The one instabuy was the Product(RED) watch band. Been wanting one of those. Ordered.

The other nice item was the lower iCloud storage pricing. I currently pay $3.999/mo for 200GB and now I'll pay $2.99. Also 1TB is only $9.99, like Dropbox. 200GB is plenty right now, but it's nice to see Apple finally getting more price competitive.

A solid day. Looking forward to watching the whole thing tonight.

Finding the project

When you try to learn something new, it's very difficult unless you have a project you care about. This is especially true when you're trying to learn a computer language. I have been trying to learn iOS programming for the last couple years, but I've had trouble finding a small app idea, a doable app idea. I have plenty of big app ideas, but I need a small app idea, something that I can make progress on and be satisfied with.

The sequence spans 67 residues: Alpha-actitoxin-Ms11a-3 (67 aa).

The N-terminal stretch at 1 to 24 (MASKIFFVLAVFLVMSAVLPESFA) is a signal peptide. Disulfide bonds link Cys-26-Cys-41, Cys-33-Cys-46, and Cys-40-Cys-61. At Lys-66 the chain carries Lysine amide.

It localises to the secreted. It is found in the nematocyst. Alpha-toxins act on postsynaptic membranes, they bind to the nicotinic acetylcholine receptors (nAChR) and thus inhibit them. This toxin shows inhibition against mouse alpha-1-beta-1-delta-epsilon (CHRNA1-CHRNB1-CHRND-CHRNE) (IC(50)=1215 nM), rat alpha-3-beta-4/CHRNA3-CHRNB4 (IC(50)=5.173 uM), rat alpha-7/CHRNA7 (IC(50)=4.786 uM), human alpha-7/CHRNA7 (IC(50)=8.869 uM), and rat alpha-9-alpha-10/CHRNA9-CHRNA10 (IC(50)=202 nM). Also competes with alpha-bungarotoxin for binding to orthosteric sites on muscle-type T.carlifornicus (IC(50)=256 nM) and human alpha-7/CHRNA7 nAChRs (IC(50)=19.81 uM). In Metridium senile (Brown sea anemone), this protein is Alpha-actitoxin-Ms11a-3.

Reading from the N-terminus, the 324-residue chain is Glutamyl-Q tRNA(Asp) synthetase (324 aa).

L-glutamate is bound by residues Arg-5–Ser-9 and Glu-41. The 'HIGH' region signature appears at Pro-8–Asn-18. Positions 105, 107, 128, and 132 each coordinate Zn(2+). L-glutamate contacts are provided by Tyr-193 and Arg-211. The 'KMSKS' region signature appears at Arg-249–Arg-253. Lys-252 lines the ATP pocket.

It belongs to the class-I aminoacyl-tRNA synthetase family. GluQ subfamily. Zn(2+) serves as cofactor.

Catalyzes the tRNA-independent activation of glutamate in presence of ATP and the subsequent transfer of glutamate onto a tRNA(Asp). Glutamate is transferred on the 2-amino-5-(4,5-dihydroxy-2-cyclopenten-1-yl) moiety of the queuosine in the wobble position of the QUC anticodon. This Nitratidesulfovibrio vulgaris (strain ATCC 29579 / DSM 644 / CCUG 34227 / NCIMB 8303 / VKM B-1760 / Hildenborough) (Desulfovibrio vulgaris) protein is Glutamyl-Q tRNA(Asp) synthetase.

Today I found that app.

It's totally simple, and it is something that will be useful to me. I don't even care if this app already exists because it is a worthwhile project to do.

I know I don't get enough sleep. Yeah, I get tired and yeah, I know there's health benefits, but recently I read this article by David Tan for the South China Morning Post discussing what we now know is going on during sleep:

The brain changes when we sleep to clean out harmful toxins that have built up during the day.

Aha! Now that's something I can grab ahold of. Furthermore:

In fact, almost every neurodegenerative disease is associated with the accumulation of cellular waste products.

Ok, so getting enough sleep is really important. But that knowledge doesn't make me change my habits. I tell myself, just go to bed earlier. Nope. Doesn't stick.

I blame network TV! Even though I almost never watch live TV anymore, a lifetime of 10 o'clock being the start of bedtime has trained me to not even start the bedtime process until 10. And it's never a clean break. Oh, just another article to read or Candy Crush life to play. I should check email before bed and oh, I forgot to make lunch for tomorrow. Etc, etc. Point is ,I don't go to bed when I should.